Ensso Piuma Fountain Pen Review

Ensso Piuma
Fountain Pen Review

This is a review by contributor Tim Pockett. Tim is an EDC and stationery enthusiast from the South West U.K. with a background in copywriting. You can follow his Instagram account here for some awesome pen, paper, watch, and EDC shots. To read more reviews by Tim, click his author page next to the little pencil icon above.

Ensso Piuma

What is it?

The Piuma by Ensso is a sleek, cigar-shaped aluminium fountain pen with all the hallmarks of Ensso’s typically tight design briefs. Appearance is lead by function, and the flourishes and features you might expect have been stripped away to create a minimalist writing instrument. Let’s run through the finer details for a closer look.

Form & Finish

This is one shiny torpedo of a pen. Barrel and cap fit flush for an unbroken silhouette, and with no pocket clip to disrupt the smooth profile, everything stays clean to both the eye and the touch.

The section’s end flares out with a defined ridge, adding a subtle point of interest whilst lowering the likelihood of ink-stained digits.

Lid, barrel and section are machined from a solid block of aluminium and given a brushed finish for a high quality look and feel. Whilst scratches and scuffs are to be expected with any brushed metal pen, they do show up very quickly on the Piuma.

Feel

Put nib to paper, and it’s obvious writing ergonomics were high on Ensso’s considerations. Little details have been considered, such as the squaring off of the screw threads above the section so that they don’t feel sharp to the touch.

Whilst it’s a sizable pen, the Piuma’s smooth form and balanced weight make it very comfortable to write with. The flush cap and body mean it isn’t designed to be posted.

Obviously, the Piuma’s clipless and completely rounded body make it a desk rolling champion, and the sort of pen you’ll want to carry in a case or slip.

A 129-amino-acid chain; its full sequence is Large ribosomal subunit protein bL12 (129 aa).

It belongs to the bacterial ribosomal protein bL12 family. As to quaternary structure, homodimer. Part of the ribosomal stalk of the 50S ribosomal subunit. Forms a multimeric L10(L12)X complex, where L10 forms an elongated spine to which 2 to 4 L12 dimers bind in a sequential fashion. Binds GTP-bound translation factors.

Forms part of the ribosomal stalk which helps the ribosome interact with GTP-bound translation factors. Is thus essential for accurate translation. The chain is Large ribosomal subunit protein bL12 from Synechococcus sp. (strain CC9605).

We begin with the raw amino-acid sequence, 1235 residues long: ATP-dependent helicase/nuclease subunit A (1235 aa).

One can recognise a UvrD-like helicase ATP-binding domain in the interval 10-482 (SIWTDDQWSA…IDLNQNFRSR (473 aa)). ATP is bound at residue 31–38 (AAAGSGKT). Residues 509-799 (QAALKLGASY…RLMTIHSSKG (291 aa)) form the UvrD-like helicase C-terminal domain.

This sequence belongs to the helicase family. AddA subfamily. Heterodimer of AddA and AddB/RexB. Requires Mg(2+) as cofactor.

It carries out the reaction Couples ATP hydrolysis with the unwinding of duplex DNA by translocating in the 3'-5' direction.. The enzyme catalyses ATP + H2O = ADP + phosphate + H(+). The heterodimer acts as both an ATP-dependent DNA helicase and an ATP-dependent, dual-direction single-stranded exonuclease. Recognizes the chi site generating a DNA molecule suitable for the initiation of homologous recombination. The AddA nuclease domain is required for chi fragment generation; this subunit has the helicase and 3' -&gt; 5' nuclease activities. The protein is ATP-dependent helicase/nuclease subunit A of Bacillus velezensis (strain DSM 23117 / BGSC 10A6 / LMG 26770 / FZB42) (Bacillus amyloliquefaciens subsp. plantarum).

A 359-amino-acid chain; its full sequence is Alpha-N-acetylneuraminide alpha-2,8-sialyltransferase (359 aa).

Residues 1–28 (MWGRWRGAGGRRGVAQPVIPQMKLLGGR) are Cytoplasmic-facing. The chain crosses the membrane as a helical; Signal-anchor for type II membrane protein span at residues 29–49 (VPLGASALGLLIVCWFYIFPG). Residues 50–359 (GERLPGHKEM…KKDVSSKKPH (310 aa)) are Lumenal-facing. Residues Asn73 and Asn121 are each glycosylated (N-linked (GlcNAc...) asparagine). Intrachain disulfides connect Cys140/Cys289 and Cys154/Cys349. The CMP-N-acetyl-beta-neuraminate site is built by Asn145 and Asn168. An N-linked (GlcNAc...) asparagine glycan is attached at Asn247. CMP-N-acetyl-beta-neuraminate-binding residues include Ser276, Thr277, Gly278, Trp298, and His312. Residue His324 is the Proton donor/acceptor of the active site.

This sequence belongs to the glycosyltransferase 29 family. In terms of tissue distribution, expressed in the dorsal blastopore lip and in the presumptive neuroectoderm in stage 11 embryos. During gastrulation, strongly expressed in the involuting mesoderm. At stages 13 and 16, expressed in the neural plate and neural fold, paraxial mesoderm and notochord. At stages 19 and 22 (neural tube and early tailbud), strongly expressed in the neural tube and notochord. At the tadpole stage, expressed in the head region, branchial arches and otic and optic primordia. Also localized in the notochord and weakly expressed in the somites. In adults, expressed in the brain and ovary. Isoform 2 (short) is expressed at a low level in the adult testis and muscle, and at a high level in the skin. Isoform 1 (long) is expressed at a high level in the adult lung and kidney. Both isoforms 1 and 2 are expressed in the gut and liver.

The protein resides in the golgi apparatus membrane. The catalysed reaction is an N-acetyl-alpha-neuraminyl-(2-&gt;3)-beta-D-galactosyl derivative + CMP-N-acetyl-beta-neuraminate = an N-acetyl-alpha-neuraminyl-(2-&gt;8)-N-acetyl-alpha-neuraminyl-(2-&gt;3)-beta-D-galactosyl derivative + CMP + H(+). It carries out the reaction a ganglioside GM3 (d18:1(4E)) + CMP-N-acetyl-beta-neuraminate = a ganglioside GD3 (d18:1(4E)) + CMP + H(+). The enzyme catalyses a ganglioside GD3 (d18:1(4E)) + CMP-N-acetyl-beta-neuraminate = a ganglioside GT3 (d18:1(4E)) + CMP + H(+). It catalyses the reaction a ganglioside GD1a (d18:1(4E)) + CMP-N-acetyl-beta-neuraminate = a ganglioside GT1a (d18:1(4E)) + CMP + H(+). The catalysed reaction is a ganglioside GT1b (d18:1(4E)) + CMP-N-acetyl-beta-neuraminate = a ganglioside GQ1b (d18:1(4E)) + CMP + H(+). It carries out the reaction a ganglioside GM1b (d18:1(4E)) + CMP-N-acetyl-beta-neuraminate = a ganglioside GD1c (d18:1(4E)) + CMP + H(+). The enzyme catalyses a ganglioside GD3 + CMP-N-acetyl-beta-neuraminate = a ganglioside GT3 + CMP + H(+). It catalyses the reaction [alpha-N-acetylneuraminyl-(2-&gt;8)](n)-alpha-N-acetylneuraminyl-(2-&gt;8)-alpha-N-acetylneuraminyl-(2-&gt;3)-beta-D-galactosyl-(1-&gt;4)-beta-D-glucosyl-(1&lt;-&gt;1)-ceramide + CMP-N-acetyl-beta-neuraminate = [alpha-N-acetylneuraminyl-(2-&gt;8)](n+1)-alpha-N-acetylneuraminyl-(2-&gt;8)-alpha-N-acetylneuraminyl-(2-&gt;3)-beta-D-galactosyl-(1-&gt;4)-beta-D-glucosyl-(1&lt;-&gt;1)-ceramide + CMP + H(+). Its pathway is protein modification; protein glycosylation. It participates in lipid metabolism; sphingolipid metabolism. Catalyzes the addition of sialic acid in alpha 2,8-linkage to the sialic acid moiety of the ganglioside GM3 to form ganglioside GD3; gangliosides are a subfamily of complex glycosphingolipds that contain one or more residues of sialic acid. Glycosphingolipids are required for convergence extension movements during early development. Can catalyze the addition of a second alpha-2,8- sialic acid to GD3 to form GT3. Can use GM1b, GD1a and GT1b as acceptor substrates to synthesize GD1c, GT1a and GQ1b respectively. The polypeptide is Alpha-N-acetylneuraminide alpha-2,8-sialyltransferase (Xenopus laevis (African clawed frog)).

Nib & Filling System

Ensso opted for a Bock #6 nib and feed system, so the Piuma writes much like any pen with this setup. As with most Bock nibs, flow is consistent and the writing performance is good.

The nib has the Bock branding, and in my opinion this detracts from the rest of the pen’s thought-through appearance. It’s certainly not a deal-breaker but it would be nice if Ensso had gone the extra mile and added their own design. Fortunately, there is a subtle, all-black nib option currently offered with this model.

The Piuma takes International long and short cartridges. If you want to use bottled ink, you’ll need a standard converter.

Final thoughts

At $79, the aluminum Piuma feels reasonably priced for what is a well-executed, machined pen. Ensso have produced a simple yet eye-catching design, which refreshingly distills the fountain pen concept right back to the essentials. The result? A fine writing instrument with comfortable ergonomics and a quality construction — all which make for a great daily writer.

You can pick up a Piuma for yourself right here. 

This pen was provided free of charge for review by Ensso Design.
All opinions are my own. 

Posted by

Appreciator of well-designed pens, stationery and other gear. Also hiking, coffee, single malts and anything with an industrial or vintage vibe. Based in the South West, U.K.

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